Faaet and Deane, by contrast, make loud, highly-focussed music. There’s no skittering about here, despite the way it looks on paper — don’t be fooled by this duet of drums and trombone, the electronics are what define this record and form the big block of sound which these pieces tend to be carved from. The sounds are generally of the sort heard in sci-fi films as atmospherics; combinations of roaring wind, dripping water, swooping synthesisers and ghostly drones, but Deane piles them up and forces them to rub against one another, creating richly-textured sounds which Faaet’s percussion can give shape to.
One does get respite from the big sounds, of course — on “Zeropoint Chamber”, for example, Deane proves himself a capable flautist which Faaet lays down a groove with sleigh bells and a frame drum (or some similar things), and the electronics take a more filtered, less domineering role. Even at their loudest and most frenetic, however, like Poulsen/Nielsen/Moholo, these guys sound as if they’re in no hurry, as if the whole fifty minutes is the soundtrack to a single establishing shot at the start of a film, a camera tracking slowly across the New Mexico landscape while the credits are still appearing.
And, as with the trio, there’s a delicious paradox here when things hot up and the music becomes funky, loud, aggressive — it somehow never loses that slowness at its heart. This is a record of rare pleasures, perhaps not great or profound or groundbreaking but beautiful and pleasurable, with bits you could (at a push) even dance to. A throbbing, low-slung kind of cool radiates from it; it is hot and cool at the same time, urban and rural, minimal and maximal.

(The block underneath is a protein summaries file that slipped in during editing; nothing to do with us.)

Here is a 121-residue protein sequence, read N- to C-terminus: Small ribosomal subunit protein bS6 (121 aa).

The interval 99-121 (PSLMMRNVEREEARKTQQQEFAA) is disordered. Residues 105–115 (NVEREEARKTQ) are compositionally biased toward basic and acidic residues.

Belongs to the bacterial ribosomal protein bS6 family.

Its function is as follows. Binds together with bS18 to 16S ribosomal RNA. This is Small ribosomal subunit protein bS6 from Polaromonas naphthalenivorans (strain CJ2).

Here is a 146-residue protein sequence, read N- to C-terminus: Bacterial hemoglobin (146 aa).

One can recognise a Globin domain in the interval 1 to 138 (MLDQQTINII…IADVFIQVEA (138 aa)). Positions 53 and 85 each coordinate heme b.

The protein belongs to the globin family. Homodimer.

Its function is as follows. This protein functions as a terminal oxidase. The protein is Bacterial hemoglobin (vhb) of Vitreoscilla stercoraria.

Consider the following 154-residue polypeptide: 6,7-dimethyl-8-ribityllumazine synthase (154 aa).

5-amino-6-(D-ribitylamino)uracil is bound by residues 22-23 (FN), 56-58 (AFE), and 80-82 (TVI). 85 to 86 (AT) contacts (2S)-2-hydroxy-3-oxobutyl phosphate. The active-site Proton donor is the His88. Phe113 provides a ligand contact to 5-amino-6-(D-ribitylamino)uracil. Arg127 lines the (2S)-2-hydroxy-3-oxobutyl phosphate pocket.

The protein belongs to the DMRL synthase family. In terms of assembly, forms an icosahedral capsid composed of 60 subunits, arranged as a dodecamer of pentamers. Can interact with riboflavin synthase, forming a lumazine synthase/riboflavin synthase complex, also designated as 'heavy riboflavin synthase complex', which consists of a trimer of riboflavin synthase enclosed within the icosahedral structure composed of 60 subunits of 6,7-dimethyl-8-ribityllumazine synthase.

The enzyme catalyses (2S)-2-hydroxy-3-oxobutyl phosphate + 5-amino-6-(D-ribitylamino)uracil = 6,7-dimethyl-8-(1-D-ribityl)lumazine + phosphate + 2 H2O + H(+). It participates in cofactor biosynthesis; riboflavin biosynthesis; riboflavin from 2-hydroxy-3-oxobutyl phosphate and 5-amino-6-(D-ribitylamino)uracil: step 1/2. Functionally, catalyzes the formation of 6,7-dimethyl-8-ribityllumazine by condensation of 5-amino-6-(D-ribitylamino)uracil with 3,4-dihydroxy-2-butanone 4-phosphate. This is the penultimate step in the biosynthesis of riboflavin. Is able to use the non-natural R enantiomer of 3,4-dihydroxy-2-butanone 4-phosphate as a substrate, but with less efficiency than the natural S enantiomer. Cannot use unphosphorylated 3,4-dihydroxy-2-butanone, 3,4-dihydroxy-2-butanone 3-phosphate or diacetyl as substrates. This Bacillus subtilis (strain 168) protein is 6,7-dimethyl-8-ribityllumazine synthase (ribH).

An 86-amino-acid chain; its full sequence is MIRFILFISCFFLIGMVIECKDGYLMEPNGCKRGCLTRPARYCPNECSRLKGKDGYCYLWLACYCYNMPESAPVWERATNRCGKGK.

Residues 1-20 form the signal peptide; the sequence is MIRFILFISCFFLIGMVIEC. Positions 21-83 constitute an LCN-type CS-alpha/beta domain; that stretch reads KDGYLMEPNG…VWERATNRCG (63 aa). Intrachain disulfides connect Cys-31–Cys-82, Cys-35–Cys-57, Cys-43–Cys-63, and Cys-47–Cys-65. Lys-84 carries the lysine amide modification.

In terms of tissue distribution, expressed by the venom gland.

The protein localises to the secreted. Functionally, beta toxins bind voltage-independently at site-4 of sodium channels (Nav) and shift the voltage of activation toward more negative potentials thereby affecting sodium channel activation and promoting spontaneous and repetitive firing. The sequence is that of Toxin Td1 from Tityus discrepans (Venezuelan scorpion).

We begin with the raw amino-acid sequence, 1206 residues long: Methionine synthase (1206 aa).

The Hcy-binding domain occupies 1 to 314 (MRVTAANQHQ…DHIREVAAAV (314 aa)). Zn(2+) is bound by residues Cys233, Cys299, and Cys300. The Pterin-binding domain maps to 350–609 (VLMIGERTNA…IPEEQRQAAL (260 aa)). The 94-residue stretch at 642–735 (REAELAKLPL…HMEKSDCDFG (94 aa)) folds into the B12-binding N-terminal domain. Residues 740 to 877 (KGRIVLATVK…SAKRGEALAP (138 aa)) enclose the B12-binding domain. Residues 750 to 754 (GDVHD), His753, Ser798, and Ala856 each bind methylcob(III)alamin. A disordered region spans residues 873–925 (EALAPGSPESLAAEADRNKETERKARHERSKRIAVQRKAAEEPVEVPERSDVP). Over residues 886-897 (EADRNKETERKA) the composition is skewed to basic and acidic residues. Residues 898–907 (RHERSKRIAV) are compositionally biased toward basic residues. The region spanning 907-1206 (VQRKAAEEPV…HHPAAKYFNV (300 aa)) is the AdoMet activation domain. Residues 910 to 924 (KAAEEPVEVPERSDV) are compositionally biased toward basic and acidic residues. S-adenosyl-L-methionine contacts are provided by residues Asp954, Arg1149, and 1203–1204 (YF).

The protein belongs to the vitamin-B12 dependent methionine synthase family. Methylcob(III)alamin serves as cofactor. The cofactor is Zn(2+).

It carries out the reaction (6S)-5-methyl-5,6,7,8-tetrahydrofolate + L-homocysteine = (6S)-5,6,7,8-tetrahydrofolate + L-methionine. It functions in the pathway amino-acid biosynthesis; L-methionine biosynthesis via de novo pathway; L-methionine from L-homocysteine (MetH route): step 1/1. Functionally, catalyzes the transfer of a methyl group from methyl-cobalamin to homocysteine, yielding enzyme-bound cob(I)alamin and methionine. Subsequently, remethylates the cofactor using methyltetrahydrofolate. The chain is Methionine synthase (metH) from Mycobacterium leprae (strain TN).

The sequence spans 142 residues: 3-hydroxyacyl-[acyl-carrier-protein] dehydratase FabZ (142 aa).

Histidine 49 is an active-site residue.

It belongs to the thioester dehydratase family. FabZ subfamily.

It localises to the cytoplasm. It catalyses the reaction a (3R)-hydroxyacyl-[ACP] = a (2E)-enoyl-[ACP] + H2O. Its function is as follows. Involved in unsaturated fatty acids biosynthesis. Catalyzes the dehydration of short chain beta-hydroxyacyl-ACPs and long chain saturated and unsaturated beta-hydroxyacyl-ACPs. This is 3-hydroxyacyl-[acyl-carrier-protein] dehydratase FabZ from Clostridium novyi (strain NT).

Finally, Protruberance, and another guitar trio whose mission statement is also likely to include phrases like “having a good time” and “getting down”. This is different from the other three disks reviewed here, though, inasmuch as there’s an element of composition here, and a definite, deliberate positioning within the jazz tradition (according to the sleeve notes they even play standards, although sadly there are none here).
Using tuba instead as your bass instrument is always an interesting choice, and here Weaver really pushes the music into shape with his big, rounded bass lines and energetic improvisations. The pieces are simple, linear affairs, almost all composed by the tubist and consisting of little more than a bass line and a complementary melody on guitar. For his part, guitarist Pulaski has a lovely energy in his playing, although he too tends to lapse into blues cliché, and without the attendant re-contextualisation which comes from Poulsen’s much more avant methods. Still, Pulaski is very listenable, and when the tempo cranks up a tests his technique a bit he can be heard to worry at the notes with a rather likable flair for recovering from his clams.
While all this is going on, drummer Wayne kicks the music along at a brisk pace, locked in pretty tight with his partners to produce something very likable indeed, a music which could have been made any time in the last forty years, really, but which sounds fresh enough not to be branded merely retro. It’s jazz with blues, prog folk, even surf elements, a kind of bastardised jazz from the folks in cowboy country, east of the West coast, away from the big cities where the fashionable stuff happens. That’s something it shares with the other three disks here, the promise of a taste of something from slightly outside the categories and the trends set down by the big cities. Richard Cochrane
Al Faaet & J.A. Deane
Percussion & trombone/ electronics. Meteoric engagement. Cumulative effect. Eine Kleine buenas noches nachtfockingmusik. This thing’ll blow the top of your house off. When I played one of the tracks on my radio show at KUNM a listener suffering from cerebral cortical atrophy called to tell me, in slow measured fuming tones: “That record you are playing right now I want you to JAM IT UP YOUR ASS!” Actually, it’s our best seller here at Zerx Industries. Music rating: brutal.